After weeks of media silence, with only whispers of “DAPL” or “Sacred Stone” or “Standing Rock” in social media and the alternative press, the Dakota Access Pipeline protest has hit the media with a loud bang. “Oil Pipeline Protest Turns Violent in North Dakota.” “Violence Erupts as Native Americans Resist Oil Pipeline.” “Violence Erupts At Oil Pipeline Protest.” “Clashes Between Guards And Native Americans In North Dakota Over Pipeline.” Sadly, the trite adage “if it bleeds, it leads” is in force, and what was known by mostly Native American and environmental activists has finally been headlined in the mainstream media. Very few of these stories, even those sympathetic to the concerns of the Sioux tribe, communicate the richness and complexity of what is now an encampment of thousands, but which began in April as the small Sacred Stone camp on the Standing Rock Reservation. Four members of Milwaukee’s Overpass Light Brigade decided to make the trip to Cannon Ball, North Dakota, to witness the protest and learn more about the people making a stand on the destruction site of the pipeline.
It is Friday night – our day one – and the stars spread low and drumbeats resonate throughout the sprawling tent and teepee city. Cars with WATER = LIFE bumper stickers, clay encrusted pickup trucks, busses full of people and supplies continue to stream into the camp, arcing down from the high road into the river valley that cradles us, and has cradled the local Sioux people for centuries. We hear laughter, a dog barks, the drums echo, someone hollers, a truck revs and there is singing, a night of singing. The Northern Lights streak into the sky, and we stand in awe, reflecting on the complexity of a very long day.
We arrived at Cannon Ball, North Dakota, on Friday afternoon amidst high wind advisories. We’d packed up a small set of letters for some messages, tents, snacks, and a few donations for the camp, excited to be going but uncertain about what would happen when we got there. It was transformative to slowly drive down the entrance road surrounded on both sides by a lineup of flags from tribal nations, so many people from around the country coming together in support of these protectors of water, the largest meeting of Native American tribes in 100 years or more. A friend offered some advice about where to check in, how to make a brief proposal regarding our hoped-for Light Brigade actions, with whom to speak regarding permission, protocol, and respect: these subtle codes to navigate when we are guests in someone else’s house, outsiders with only brief and passing footprints. We were directed towards an older man sitting near the check-in tent and, after brief and somewhat awkward introductions, we tried to explain what we do and why we were there. “We hope to have community members help us hold portable lighted letters at night, spelling out messages…” we said. He sat thoughtfully and reflected, “What do the messages say?” and we responded, “They will say peaceful things, like MNI WICONI (which means “Water Is Life” in the Sioux language) and PROTECTORS, and ALL NATIONS…” We showed him a photo of a previous action about water on the shores of Lake Michigan, and he said, “Ah, yes. You can have the children help you.” He softened at this idea, and we agreed that this was an excellent plan. We hastily wrote an announcement, gave it to a different man with a mic – the voice of the camp – and he announced the Overpass Light Brigade action for that evening on the camp radio.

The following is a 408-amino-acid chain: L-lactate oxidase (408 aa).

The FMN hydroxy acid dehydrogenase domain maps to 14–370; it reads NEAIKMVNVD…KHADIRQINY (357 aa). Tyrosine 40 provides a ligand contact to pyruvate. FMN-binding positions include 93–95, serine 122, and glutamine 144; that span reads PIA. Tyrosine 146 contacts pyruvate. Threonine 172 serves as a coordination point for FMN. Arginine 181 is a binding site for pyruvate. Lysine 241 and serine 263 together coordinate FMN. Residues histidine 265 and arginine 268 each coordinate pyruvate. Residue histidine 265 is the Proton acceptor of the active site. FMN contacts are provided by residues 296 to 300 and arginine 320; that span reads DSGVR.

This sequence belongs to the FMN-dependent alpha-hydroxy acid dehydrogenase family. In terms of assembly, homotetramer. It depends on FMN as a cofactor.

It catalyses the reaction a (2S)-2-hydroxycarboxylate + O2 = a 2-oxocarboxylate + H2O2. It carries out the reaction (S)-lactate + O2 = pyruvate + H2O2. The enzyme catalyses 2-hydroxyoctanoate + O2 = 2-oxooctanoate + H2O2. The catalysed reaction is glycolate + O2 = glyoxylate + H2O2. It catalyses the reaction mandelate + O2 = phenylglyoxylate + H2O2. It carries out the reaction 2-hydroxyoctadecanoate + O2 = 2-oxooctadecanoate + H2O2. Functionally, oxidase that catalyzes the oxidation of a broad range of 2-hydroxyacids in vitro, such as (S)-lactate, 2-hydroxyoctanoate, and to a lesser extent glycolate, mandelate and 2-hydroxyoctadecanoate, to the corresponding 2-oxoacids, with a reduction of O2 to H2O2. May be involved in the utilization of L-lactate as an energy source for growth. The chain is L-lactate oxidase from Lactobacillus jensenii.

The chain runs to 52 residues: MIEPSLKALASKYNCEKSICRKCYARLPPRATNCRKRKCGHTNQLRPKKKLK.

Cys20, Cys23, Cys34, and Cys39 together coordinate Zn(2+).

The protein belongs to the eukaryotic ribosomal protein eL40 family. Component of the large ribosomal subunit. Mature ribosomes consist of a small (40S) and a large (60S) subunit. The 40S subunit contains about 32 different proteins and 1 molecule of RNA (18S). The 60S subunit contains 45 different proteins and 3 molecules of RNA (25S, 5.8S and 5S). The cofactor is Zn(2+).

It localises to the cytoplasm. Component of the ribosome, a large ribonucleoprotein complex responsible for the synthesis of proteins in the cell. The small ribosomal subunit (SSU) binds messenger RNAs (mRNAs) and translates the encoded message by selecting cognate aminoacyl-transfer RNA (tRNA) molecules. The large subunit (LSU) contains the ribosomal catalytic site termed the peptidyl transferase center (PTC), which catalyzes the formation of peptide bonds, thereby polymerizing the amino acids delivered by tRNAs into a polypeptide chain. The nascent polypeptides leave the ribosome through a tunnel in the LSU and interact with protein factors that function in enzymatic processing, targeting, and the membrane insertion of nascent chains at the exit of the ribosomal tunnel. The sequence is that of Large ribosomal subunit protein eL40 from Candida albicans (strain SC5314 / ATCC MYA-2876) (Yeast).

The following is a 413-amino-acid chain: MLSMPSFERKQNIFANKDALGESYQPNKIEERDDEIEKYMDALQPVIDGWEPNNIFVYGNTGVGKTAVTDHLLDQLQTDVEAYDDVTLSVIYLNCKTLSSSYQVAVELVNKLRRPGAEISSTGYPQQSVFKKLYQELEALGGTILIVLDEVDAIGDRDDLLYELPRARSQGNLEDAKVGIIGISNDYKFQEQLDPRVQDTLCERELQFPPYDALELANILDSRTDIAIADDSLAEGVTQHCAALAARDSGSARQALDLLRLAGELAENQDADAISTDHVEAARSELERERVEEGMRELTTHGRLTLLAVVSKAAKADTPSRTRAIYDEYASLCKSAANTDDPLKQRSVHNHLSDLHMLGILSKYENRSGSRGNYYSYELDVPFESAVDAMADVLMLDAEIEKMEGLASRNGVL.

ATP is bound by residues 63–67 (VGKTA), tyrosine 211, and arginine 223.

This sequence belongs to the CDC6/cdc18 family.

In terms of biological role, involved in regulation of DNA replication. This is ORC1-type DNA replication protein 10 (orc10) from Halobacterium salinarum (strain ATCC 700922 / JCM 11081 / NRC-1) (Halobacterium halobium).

We set up camp in the wild wind, trying to find a little shelter near a willow break, struggling against the 40 mph gusts and gritty dust. People continued to arrive in a constant stream. Kids on horses, bareback, trotted by, heading up to the check-in area, or down to the river. Different areas of the encampment had subtly different moods and inhabitants. Many families and clans set up their own communities in the fairly unstructured campground. Formal corrals and informal stumps with ropes were set up here and there for horses. A giant truck hauling round bales visited each corral to be sure the horses were fed. As darkness fell, we worked our way back up to the main area, to the Avenue of Nations. Lawrence O’Donnell from MSNBC and Amy Goodman from Democracy Now! were both being introduced in the circle near the Check-In tent, and both spoke very briefly about their commitment to being vehicles for the indigenous communities to help tell *their* stories. We couldn’t know then that the next day, Amy Goodman and her crew would be instrumental in getting important footage of the attack at the construction site, when guard dogs were released on peaceful protestors. As they were being honored, a Nakota delegation arrived in ceremonial regalia, staffs, eagle feather headdresses, beautiful shirts and pants. The microphone was handed around to each of the delegation, and there was a welcoming ceremony: our first of many, as the following day greeted many more tribal delegations from across the country.
As the welcoming ceremony ended, we pulled out the letters, lighting them and leaning them against the van for all to see. OLB is so much easier to understand by doing and seeing than by explaining. We gathered some wonderful volunteers, and held ALL NATIONS and then PROTECTORS with the tribal flags blowing overhead, and the darkening stormy sky in the background.